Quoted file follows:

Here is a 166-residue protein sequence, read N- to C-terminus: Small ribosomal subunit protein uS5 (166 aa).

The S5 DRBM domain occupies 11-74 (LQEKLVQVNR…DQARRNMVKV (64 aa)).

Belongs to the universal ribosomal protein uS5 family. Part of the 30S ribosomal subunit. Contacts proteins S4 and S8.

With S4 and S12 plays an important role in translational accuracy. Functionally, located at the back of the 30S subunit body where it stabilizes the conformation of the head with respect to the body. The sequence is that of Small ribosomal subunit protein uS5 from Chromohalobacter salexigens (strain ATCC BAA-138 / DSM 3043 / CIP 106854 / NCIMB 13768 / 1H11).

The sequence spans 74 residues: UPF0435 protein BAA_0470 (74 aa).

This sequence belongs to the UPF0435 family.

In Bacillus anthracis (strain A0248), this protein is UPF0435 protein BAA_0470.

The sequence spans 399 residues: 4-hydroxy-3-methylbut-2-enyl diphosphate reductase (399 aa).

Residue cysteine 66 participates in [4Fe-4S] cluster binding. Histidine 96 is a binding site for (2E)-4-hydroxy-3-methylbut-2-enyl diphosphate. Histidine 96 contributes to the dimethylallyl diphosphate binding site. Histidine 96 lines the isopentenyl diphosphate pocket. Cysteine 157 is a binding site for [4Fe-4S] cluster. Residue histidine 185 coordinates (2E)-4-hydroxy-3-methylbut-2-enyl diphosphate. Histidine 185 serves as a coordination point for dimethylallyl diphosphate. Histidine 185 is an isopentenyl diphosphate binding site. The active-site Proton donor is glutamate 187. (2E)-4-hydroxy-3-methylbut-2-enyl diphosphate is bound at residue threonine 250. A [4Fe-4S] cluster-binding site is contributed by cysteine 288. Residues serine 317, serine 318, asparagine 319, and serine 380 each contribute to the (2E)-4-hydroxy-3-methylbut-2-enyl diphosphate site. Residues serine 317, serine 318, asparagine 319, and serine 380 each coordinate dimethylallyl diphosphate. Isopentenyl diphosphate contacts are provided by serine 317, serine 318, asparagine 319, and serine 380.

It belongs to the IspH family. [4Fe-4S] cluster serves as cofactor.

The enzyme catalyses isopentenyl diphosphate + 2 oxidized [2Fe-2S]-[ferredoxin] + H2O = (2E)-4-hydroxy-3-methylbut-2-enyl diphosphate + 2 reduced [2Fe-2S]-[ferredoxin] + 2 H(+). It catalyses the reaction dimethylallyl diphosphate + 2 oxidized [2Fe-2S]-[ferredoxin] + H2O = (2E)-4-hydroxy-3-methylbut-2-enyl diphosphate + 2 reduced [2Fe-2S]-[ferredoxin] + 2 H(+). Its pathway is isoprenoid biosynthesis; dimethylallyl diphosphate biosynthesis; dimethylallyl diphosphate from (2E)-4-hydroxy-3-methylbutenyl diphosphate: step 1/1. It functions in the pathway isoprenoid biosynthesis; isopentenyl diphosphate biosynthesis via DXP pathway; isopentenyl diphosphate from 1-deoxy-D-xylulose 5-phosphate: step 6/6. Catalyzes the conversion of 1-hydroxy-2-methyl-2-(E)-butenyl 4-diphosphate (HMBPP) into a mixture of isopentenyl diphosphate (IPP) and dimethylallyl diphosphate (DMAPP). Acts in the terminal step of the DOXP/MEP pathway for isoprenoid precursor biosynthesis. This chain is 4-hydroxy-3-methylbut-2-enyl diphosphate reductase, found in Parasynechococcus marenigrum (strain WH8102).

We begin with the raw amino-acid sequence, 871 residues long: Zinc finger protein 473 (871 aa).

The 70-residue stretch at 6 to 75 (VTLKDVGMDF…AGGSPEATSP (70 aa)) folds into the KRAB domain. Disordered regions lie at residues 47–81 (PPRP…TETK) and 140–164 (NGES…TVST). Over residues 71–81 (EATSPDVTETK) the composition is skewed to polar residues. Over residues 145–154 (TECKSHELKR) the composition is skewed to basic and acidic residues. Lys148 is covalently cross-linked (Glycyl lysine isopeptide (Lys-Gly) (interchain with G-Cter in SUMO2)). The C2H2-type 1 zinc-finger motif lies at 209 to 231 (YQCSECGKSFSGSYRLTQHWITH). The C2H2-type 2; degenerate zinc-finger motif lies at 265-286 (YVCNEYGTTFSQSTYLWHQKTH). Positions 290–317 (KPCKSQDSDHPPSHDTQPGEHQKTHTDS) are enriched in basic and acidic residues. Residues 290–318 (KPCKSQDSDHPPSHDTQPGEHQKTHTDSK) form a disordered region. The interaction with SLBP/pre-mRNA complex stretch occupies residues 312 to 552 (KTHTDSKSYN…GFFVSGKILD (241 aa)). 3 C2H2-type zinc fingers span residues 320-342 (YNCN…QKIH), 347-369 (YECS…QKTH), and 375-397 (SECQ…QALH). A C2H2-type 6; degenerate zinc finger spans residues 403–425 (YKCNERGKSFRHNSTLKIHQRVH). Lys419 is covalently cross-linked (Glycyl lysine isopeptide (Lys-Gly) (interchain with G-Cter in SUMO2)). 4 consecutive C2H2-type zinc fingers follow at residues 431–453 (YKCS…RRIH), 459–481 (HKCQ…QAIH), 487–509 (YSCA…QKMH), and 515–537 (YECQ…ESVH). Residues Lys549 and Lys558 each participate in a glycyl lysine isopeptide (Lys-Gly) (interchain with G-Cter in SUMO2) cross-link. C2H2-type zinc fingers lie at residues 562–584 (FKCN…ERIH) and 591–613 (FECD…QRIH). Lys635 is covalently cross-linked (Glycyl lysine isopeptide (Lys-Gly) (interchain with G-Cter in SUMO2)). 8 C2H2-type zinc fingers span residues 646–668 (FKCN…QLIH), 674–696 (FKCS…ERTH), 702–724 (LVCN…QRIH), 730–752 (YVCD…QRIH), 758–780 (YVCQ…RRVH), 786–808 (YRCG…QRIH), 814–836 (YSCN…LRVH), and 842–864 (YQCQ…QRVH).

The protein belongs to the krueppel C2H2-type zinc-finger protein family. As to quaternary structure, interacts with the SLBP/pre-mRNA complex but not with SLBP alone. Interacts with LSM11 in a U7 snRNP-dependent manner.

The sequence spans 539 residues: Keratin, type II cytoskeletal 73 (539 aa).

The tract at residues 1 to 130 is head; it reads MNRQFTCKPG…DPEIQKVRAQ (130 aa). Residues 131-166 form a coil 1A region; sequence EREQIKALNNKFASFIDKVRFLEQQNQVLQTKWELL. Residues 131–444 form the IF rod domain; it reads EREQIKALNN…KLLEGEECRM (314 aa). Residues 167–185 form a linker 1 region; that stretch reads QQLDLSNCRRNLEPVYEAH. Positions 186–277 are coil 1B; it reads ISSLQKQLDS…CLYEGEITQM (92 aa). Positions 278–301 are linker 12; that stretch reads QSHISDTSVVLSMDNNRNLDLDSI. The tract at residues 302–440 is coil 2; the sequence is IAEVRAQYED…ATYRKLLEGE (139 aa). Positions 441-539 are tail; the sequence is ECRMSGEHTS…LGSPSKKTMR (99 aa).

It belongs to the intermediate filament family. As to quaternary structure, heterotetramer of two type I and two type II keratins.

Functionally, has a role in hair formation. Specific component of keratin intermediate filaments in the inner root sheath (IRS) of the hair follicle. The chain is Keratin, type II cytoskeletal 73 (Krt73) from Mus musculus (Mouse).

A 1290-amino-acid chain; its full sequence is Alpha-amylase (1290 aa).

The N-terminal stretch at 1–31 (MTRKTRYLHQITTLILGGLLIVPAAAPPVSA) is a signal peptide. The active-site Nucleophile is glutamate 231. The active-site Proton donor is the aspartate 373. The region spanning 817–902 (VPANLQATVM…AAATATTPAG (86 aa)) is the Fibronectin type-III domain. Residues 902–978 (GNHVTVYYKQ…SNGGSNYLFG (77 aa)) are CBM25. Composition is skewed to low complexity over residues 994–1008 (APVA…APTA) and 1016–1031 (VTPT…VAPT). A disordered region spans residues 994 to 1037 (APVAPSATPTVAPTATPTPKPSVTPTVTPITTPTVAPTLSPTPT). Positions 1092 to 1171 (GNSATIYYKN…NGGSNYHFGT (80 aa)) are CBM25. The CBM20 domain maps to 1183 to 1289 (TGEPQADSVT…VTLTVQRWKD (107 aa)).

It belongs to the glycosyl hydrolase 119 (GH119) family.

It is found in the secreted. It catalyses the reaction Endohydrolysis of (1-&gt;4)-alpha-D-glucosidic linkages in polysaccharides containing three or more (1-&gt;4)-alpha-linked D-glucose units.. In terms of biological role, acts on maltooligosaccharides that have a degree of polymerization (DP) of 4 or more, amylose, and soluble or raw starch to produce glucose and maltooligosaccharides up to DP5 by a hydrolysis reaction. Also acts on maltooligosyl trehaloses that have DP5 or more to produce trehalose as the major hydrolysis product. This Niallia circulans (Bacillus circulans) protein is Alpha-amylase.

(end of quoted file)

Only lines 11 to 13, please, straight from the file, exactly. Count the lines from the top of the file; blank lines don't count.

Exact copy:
The enzyme catalyses isopentenyl diphosphate + 2 oxidized [2Fe-2S]-[ferredoxin] + H2O = (2E)-4-hydroxy-3-methylbut-2-enyl diphosphate + 2 reduced [2Fe-2S]-[ferredoxin] + 2 H(+). It catalyses the reaction dimethylallyl diphosphate + 2 oxidized [2Fe-2S]-[ferredoxin] + H2O = (2E)-4-hydroxy-3-methylbut-2-enyl diphosphate + 2 reduced [2Fe-2S]-[ferredoxin] + 2 H(+). Its pathway is isoprenoid biosynthesis; dimethylallyl diphosphate biosynthesis; dimethylallyl diphosphate from (2E)-4-hydroxy-3-methylbutenyl diphosphate: step 1/1. It functions in the pathway isoprenoid biosynthesis; isopentenyl diphosphate biosynthesis via DXP pathway; isopentenyl diphosphate from 1-deoxy-D-xylulose 5-phosphate: step 6/6. Catalyzes the conversion of 1-hydroxy-2-methyl-2-(E)-butenyl 4-diphosphate (HMBPP) into a mixture of isopentenyl diphosphate (IPP) and dimethylallyl diphosphate (DMAPP). Acts in the terminal step of the DOXP/MEP pathway for isoprenoid precursor biosynthesis. This chain is 4-hydroxy-3-methylbut-2-enyl diphosphate reductase, found in Parasynechococcus marenigrum (strain WH8102).

We begin with the raw amino-acid sequence, 871 residues long: Zinc finger protein 473 (871 aa).

The 70-residue stretch at 6 to 75 (VTLKDVGMDF…AGGSPEATSP (70 aa)) folds into the KRAB domain. Disordered regions lie at residues 47–81 (PPRP…TETK) and 140–164 (NGES…TVST). Over residues 71–81 (EATSPDVTETK) the composition is skewed to polar residues. Over residues 145–154 (TECKSHELKR) the composition is skewed to basic and acidic residues. Lys148 is covalently cross-linked (Glycyl lysine isopeptide (Lys-Gly) (interchain with G-Cter in SUMO2)). The C2H2-type 1 zinc-finger motif lies at 209 to 231 (YQCSECGKSFSGSYRLTQHWITH). The C2H2-type 2; degenerate zinc-finger motif lies at 265-286 (YVCNEYGTTFSQSTYLWHQKTH). Positions 290–317 (KPCKSQDSDHPPSHDTQPGEHQKTHTDS) are enriched in basic and acidic residues. Residues 290–318 (KPCKSQDSDHPPSHDTQPGEHQKTHTDSK) form a disordered region. The interaction with SLBP/pre-mRNA complex stretch occupies residues 312 to 552 (KTHTDSKSYN…GFFVSGKILD (241 aa)). 3 C2H2-type zinc fingers span residues 320-342 (YNCN…QKIH), 347-369 (YECS…QKTH), and 375-397 (SECQ…QALH). A C2H2-type 6; degenerate zinc finger spans residues 403–425 (YKCNERGKSFRHNSTLKIHQRVH). Lys419 is covalently cross-linked (Glycyl lysine isopeptide (Lys-Gly) (interchain with G-Cter in SUMO2)). 4 consecutive C2H2-type zinc fingers follow at residues 431–453 (YKCS…RRIH), 459–481 (HKCQ…QAIH), 487–509 (YSCA…QKMH), and 515–537 (YECQ…ESVH). Residues Lys549 and Lys558 each participate in a glycyl lysine isopeptide (Lys-Gly) (interchain with G-Cter in SUMO2) cross-link. C2H2-type zinc fingers lie at residues 562–584 (FKCN…ERIH) and 591–613 (FECD…QRIH). Lys635 is covalently cross-linked (Glycyl lysine isopeptide (Lys-Gly) (interchain with G-Cter in SUMO2)). 8 C2H2-type zinc fingers span residues 646–668 (FKCN…QLIH), 674–696 (FKCS…ERTH), 702–724 (LVCN…QRIH), 730–752 (YVCD…QRIH), 758–780 (YVCQ…RRVH), 786–808 (YRCG…QRIH), 814–836 (YSCN…LRVH), and 842–864 (YQCQ…QRVH).